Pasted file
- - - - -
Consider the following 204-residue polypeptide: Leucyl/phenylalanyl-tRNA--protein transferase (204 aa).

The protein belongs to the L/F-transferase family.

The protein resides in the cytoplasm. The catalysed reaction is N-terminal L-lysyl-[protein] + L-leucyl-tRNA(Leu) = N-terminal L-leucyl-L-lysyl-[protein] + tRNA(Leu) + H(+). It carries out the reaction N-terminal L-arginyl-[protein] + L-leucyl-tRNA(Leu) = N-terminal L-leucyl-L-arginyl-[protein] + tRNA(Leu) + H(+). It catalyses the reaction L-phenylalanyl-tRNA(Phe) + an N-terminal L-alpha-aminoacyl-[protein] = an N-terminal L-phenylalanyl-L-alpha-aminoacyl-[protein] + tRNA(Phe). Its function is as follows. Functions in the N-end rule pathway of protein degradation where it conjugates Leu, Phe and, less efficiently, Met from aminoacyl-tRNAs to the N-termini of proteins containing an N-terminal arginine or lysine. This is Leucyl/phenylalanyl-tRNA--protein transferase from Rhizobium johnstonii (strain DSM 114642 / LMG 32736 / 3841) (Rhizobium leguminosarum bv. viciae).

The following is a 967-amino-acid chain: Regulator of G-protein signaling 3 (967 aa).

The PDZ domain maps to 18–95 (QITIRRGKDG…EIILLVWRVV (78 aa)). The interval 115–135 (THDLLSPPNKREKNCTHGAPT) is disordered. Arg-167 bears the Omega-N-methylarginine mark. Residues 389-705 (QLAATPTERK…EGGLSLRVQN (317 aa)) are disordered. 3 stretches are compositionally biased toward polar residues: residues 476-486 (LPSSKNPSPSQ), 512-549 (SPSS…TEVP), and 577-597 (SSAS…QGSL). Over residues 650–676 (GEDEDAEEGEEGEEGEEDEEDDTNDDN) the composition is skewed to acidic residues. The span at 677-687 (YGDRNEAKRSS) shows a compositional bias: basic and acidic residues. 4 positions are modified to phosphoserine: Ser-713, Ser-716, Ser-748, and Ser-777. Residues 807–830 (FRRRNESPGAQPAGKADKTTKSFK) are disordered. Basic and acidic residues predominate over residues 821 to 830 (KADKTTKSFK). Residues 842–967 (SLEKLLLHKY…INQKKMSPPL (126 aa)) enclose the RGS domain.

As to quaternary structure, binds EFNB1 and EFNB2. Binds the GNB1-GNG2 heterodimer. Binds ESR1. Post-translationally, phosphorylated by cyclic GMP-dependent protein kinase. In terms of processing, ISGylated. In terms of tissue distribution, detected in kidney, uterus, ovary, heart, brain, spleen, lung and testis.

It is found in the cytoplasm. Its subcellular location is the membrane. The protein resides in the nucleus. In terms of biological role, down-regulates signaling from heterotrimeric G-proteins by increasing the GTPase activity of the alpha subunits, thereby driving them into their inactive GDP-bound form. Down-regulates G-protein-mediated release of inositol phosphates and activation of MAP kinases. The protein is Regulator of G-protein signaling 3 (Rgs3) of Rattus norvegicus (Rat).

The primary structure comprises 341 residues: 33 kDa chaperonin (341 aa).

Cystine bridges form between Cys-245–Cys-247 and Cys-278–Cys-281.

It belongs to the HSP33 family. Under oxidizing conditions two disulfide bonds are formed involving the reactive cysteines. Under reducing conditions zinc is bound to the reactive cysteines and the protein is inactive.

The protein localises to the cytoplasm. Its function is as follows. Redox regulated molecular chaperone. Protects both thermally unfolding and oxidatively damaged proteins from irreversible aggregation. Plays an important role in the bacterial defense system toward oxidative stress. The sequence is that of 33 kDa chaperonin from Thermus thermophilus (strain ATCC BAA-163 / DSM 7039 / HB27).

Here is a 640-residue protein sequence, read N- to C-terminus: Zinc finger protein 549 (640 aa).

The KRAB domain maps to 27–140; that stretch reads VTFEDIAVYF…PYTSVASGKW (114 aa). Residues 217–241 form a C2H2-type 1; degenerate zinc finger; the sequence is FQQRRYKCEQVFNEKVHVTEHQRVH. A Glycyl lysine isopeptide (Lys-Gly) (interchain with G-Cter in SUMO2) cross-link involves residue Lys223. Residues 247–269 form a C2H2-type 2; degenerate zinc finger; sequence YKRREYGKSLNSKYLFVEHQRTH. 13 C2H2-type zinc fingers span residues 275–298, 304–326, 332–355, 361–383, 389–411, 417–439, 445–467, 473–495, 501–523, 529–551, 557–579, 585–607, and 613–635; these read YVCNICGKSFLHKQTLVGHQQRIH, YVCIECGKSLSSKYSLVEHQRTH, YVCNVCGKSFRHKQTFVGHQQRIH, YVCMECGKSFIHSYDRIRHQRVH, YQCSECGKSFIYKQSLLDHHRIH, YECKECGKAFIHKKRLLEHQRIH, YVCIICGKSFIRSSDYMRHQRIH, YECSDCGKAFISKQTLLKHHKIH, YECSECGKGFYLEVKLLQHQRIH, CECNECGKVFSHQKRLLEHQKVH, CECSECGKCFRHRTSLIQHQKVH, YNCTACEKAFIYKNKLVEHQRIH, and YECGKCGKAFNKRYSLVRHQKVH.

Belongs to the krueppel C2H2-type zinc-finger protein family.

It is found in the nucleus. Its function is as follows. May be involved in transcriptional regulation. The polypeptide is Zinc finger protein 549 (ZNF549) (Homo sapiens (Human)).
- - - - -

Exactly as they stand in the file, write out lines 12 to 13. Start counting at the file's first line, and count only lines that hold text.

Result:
Here is a 640-residue protein sequence, read N- to C-terminus: Zinc finger protein 549 (640 aa).

The KRAB domain maps to 27–140; that stretch reads VTFEDIAVYF…PYTSVASGKW (114 aa). Residues 217–241 form a C2H2-type 1; degenerate zinc finger; the sequence is FQQRRYKCEQVFNEKVHVTEHQRVH. A Glycyl lysine isopeptide (Lys-Gly) (interchain with G-Cter in SUMO2) cross-link involves residue Lys223. Residues 247–269 form a C2H2-type 2; degenerate zinc finger; sequence YKRREYGKSLNSKYLFVEHQRTH. 13 C2H2-type zinc fingers span residues 275–298, 304–326, 332–355, 361–383, 389–411, 417–439, 445–467, 473–495, 501–523, 529–551, 557–579, 585–607, and 613–635; these read YVCNICGKSFLHKQTLVGHQQRIH, YVCIECGKSLSSKYSLVEHQRTH, YVCNVCGKSFRHKQTFVGHQQRIH, YVCMECGKSFIHSYDRIRHQRVH, YQCSECGKSFIYKQSLLDHHRIH, YECKECGKAFIHKKRLLEHQRIH, YVCIICGKSFIRSSDYMRHQRIH, YECSDCGKAFISKQTLLKHHKIH, YECSECGKGFYLEVKLLQHQRIH, CECNECGKVFSHQKRLLEHQKVH, CECSECGKCFRHRTSLIQHQKVH, YNCTACEKAFIYKNKLVEHQRIH, and YECGKCGKAFNKRYSLVRHQKVH.